As many will know, the NQMS was launched by the Land Forum in January 2017. It is administered for the Land Forum by CL:AIRE. It is a system designed to ensure that land contamination management work meets necessary technical and regulatory standards. It applies in particular to the presentation of environmental information to the regulators in the form of reports setting out both factual and interpretative information.
Reports are prepared in line with good practice and signed off by a suitably qualified and experienced person (SQP) registered under the NQMS who ensures that:
• The work has been planned, undertaken and written up by competent people who have relevant experience and/or qualifications in their respective disciplines.
• The underlying data has been collected in line with established good practice procedures and its collection has been subject to control via established quality management systems.
• The data has been processed, analysed and interpreted in line with established good practice and any specific advice provided by the relevant regulatory authorities or regulatory bodies.
• The reports set out recommendations or conclusions that are substantiated by the underlying data and are based upon reasonable interpretations.
• Any limitations in the data or uncertainties in the analysis are clearly identified along with the possible consequences of such limitations.
The scheme is voluntary and has been designed to operate alongside and within existing quality management systems. It has the support in principle of the Department for Communities and Local Government (DCLG), the Department for Environment, Food and Rural Affairs (DEFRA), Natural Resources Wales (NRW) and the Environment Agency (EA).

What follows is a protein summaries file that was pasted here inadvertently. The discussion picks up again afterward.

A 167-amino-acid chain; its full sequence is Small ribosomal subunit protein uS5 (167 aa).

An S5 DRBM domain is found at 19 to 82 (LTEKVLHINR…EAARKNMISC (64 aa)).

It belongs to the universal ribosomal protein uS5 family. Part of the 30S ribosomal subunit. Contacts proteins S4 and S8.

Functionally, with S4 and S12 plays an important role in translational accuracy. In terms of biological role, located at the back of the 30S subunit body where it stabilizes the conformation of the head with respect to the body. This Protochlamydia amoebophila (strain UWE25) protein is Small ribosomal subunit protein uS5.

The Environment Agency in particular, fully support the scheme and have a position statement (J9) in the land contamination section of their principle groundwater protection document: The Environment Agency’s approach to groundwater protection (GP3)
In providing a Quality Mark to reports, the aim is to provide assurances to problem holders and regulators alike that land contamination issues have been adequately managed. The intention is to help speed up regulatory permissions or decisions on regulatory compliance resulting in savings to both public and private sector participants.
The scheme applies to;
• Desk Studies/Preliminary Risk Assessments
• Site Investigations, Generic or Detailed Quantitative Risk Assessments
• Remedial Options Appraisals, Remediation Strategies
• Remediation Verification and Monitoring Reports
• Or a combination thereof.
Although the NQMS can be applied to the management of land contamination under a range of regulatory regimes, its primary focus is to improve the quality of work done to manage land contamination under the Town and Country Planning System. However, it could also be applied to Part 2A, environmental permitting, pollution incidents and enforcement actions.